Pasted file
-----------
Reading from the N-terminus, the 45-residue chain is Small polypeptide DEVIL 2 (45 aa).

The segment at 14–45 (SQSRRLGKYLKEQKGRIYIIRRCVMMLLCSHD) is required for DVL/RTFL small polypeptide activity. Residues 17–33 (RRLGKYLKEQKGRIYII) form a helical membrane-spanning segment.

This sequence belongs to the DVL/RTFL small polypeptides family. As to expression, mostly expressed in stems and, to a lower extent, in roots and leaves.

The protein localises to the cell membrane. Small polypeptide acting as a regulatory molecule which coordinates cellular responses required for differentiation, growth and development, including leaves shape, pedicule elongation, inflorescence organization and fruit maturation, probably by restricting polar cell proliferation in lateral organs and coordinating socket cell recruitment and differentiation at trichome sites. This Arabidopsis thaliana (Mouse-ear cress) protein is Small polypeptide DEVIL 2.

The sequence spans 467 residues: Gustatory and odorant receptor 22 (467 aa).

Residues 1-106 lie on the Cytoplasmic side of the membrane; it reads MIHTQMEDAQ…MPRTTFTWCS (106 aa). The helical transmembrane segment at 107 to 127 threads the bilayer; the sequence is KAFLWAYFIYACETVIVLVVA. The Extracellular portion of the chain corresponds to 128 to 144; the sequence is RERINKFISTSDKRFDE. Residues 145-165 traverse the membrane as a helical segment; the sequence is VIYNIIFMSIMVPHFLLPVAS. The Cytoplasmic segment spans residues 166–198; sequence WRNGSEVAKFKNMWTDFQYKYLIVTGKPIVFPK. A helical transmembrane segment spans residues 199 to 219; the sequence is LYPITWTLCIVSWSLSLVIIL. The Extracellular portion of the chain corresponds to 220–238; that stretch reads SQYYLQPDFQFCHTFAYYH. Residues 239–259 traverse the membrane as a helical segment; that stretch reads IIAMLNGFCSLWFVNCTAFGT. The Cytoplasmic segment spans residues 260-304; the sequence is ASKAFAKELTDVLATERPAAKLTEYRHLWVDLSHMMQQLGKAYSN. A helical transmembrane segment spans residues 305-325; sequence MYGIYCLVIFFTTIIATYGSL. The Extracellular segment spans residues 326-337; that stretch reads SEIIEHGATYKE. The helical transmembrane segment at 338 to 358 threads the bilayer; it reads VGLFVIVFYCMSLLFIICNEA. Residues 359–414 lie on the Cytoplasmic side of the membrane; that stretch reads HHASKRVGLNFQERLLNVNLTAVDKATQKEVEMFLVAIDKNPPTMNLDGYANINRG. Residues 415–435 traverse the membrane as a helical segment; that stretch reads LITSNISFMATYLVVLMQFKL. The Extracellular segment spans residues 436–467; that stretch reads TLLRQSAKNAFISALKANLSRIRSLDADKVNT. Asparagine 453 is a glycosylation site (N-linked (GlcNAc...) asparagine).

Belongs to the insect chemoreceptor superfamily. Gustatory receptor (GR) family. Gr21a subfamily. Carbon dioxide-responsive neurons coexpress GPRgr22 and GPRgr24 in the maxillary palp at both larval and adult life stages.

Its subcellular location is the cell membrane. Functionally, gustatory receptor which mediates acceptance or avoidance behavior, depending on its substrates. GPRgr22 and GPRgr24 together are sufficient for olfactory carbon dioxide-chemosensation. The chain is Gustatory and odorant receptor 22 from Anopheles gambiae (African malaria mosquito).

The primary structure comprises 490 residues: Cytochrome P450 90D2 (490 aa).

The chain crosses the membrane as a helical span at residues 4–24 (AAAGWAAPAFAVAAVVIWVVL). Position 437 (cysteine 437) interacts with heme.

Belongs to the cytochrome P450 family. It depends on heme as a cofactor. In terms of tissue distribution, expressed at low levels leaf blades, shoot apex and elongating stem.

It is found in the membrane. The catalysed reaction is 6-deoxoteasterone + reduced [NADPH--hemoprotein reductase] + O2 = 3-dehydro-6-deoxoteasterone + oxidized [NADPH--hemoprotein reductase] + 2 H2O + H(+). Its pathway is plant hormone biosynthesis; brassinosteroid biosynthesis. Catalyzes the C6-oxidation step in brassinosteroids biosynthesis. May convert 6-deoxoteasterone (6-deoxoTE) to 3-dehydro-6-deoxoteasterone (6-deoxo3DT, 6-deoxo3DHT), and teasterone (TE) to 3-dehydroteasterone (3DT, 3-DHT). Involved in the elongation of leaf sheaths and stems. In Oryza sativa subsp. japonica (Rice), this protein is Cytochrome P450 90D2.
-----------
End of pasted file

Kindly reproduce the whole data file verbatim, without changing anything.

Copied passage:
Reading from the N-terminus, the 45-residue chain is Small polypeptide DEVIL 2 (45 aa).

The segment at 14–45 (SQSRRLGKYLKEQKGRIYIIRRCVMMLLCSHD) is required for DVL/RTFL small polypeptide activity. Residues 17–33 (RRLGKYLKEQKGRIYII) form a helical membrane-spanning segment.

This sequence belongs to the DVL/RTFL small polypeptides family. As to expression, mostly expressed in stems and, to a lower extent, in roots and leaves.

The protein localises to the cell membrane. Small polypeptide acting as a regulatory molecule which coordinates cellular responses required for differentiation, growth and development, including leaves shape, pedicule elongation, inflorescence organization and fruit maturation, probably by restricting polar cell proliferation in lateral organs and coordinating socket cell recruitment and differentiation at trichome sites. This Arabidopsis thaliana (Mouse-ear cress) protein is Small polypeptide DEVIL 2.

The sequence spans 467 residues: Gustatory and odorant receptor 22 (467 aa).

Residues 1-106 lie on the Cytoplasmic side of the membrane; it reads MIHTQMEDAQ…MPRTTFTWCS (106 aa). The helical transmembrane segment at 107 to 127 threads the bilayer; the sequence is KAFLWAYFIYACETVIVLVVA. The Extracellular portion of the chain corresponds to 128 to 144; the sequence is RERINKFISTSDKRFDE. Residues 145-165 traverse the membrane as a helical segment; the sequence is VIYNIIFMSIMVPHFLLPVAS. The Cytoplasmic segment spans residues 166–198; sequence WRNGSEVAKFKNMWTDFQYKYLIVTGKPIVFPK. A helical transmembrane segment spans residues 199 to 219; the sequence is LYPITWTLCIVSWSLSLVIIL. The Extracellular portion of the chain corresponds to 220–238; that stretch reads SQYYLQPDFQFCHTFAYYH. Residues 239–259 traverse the membrane as a helical segment; that stretch reads IIAMLNGFCSLWFVNCTAFGT. The Cytoplasmic segment spans residues 260-304; the sequence is ASKAFAKELTDVLATERPAAKLTEYRHLWVDLSHMMQQLGKAYSN. A helical transmembrane segment spans residues 305-325; sequence MYGIYCLVIFFTTIIATYGSL. The Extracellular segment spans residues 326-337; that stretch reads SEIIEHGATYKE. The helical transmembrane segment at 338 to 358 threads the bilayer; it reads VGLFVIVFYCMSLLFIICNEA. Residues 359–414 lie on the Cytoplasmic side of the membrane; that stretch reads HHASKRVGLNFQERLLNVNLTAVDKATQKEVEMFLVAIDKNPPTMNLDGYANINRG. Residues 415–435 traverse the membrane as a helical segment; that stretch reads LITSNISFMATYLVVLMQFKL. The Extracellular segment spans residues 436–467; that stretch reads TLLRQSAKNAFISALKANLSRIRSLDADKVNT. Asparagine 453 is a glycosylation site (N-linked (GlcNAc...) asparagine).

Belongs to the insect chemoreceptor superfamily. Gustatory receptor (GR) family. Gr21a subfamily. Carbon dioxide-responsive neurons coexpress GPRgr22 and GPRgr24 in the maxillary palp at both larval and adult life stages.

Its subcellular location is the cell membrane. Functionally, gustatory receptor which mediates acceptance or avoidance behavior, depending on its substrates. GPRgr22 and GPRgr24 together are sufficient for olfactory carbon dioxide-chemosensation. The chain is Gustatory and odorant receptor 22 from Anopheles gambiae (African malaria mosquito).

The primary structure comprises 490 residues: Cytochrome P450 90D2 (490 aa).

The chain crosses the membrane as a helical span at residues 4–24 (AAAGWAAPAFAVAAVVIWVVL). Position 437 (cysteine 437) interacts with heme.

Belongs to the cytochrome P450 family. It depends on heme as a cofactor. In terms of tissue distribution, expressed at low levels leaf blades, shoot apex and elongating stem.

It is found in the membrane. The catalysed reaction is 6-deoxoteasterone + reduced [NADPH--hemoprotein reductase] + O2 = 3-dehydro-6-deoxoteasterone + oxidized [NADPH--hemoprotein reductase] + 2 H2O + H(+). Its pathway is plant hormone biosynthesis; brassinosteroid biosynthesis. Catalyzes the C6-oxidation step in brassinosteroids biosynthesis. May convert 6-deoxoteasterone (6-deoxoTE) to 3-dehydro-6-deoxoteasterone (6-deoxo3DT, 6-deoxo3DHT), and teasterone (TE) to 3-dehydroteasterone (3DT, 3-DHT). Involved in the elongation of leaf sheaths and stems. In Oryza sativa subsp. japonica (Rice), this protein is Cytochrome P450 90D2.